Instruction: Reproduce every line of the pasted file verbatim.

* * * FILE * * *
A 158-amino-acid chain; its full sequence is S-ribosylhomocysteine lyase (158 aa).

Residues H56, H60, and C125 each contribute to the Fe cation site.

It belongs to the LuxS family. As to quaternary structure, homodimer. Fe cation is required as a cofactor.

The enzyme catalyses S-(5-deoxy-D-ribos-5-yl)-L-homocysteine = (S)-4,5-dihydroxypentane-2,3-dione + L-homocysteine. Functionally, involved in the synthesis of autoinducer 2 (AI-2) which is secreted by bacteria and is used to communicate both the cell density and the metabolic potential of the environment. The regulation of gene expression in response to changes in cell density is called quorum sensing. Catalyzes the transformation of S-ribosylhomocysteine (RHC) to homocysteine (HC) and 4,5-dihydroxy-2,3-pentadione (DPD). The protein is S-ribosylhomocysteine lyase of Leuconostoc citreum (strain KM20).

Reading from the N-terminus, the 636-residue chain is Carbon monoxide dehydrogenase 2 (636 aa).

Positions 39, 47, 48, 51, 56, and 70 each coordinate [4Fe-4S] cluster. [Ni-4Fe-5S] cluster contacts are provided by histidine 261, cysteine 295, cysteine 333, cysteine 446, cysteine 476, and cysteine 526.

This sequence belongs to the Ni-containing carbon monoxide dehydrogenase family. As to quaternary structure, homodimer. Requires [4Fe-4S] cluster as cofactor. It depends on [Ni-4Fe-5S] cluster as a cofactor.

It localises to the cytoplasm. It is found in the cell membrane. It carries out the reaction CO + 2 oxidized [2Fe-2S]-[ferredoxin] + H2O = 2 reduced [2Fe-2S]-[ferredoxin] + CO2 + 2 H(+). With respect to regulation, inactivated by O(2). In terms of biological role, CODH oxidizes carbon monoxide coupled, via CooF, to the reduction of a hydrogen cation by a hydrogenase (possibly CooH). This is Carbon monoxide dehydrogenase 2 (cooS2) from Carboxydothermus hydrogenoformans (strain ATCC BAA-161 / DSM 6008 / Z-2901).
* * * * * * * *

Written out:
A 158-amino-acid chain; its full sequence is S-ribosylhomocysteine lyase (158 aa).

Residues H56, H60, and C125 each contribute to the Fe cation site.

It belongs to the LuxS family. As to quaternary structure, homodimer. Fe cation is required as a cofactor.

The enzyme catalyses S-(5-deoxy-D-ribos-5-yl)-L-homocysteine = (S)-4,5-dihydroxypentane-2,3-dione + L-homocysteine. Functionally, involved in the synthesis of autoinducer 2 (AI-2) which is secreted by bacteria and is used to communicate both the cell density and the metabolic potential of the environment. The regulation of gene expression in response to changes in cell density is called quorum sensing. Catalyzes the transformation of S-ribosylhomocysteine (RHC) to homocysteine (HC) and 4,5-dihydroxy-2,3-pentadione (DPD). The protein is S-ribosylhomocysteine lyase of Leuconostoc citreum (strain KM20).

Reading from the N-terminus, the 636-residue chain is Carbon monoxide dehydrogenase 2 (636 aa).

Positions 39, 47, 48, 51, 56, and 70 each coordinate [4Fe-4S] cluster. [Ni-4Fe-5S] cluster contacts are provided by histidine 261, cysteine 295, cysteine 333, cysteine 446, cysteine 476, and cysteine 526.

This sequence belongs to the Ni-containing carbon monoxide dehydrogenase family. As to quaternary structure, homodimer. Requires [4Fe-4S] cluster as cofactor. It depends on [Ni-4Fe-5S] cluster as a cofactor.

It localises to the cytoplasm. It is found in the cell membrane. It carries out the reaction CO + 2 oxidized [2Fe-2S]-[ferredoxin] + H2O = 2 reduced [2Fe-2S]-[ferredoxin] + CO2 + 2 H(+). With respect to regulation, inactivated by O(2). In terms of biological role, CODH oxidizes carbon monoxide coupled, via CooF, to the reduction of a hydrogen cation by a hydrogenase (possibly CooH). This is Carbon monoxide dehydrogenase 2 (cooS2) from Carboxydothermus hydrogenoformans (strain ATCC BAA-161 / DSM 6008 / Z-2901).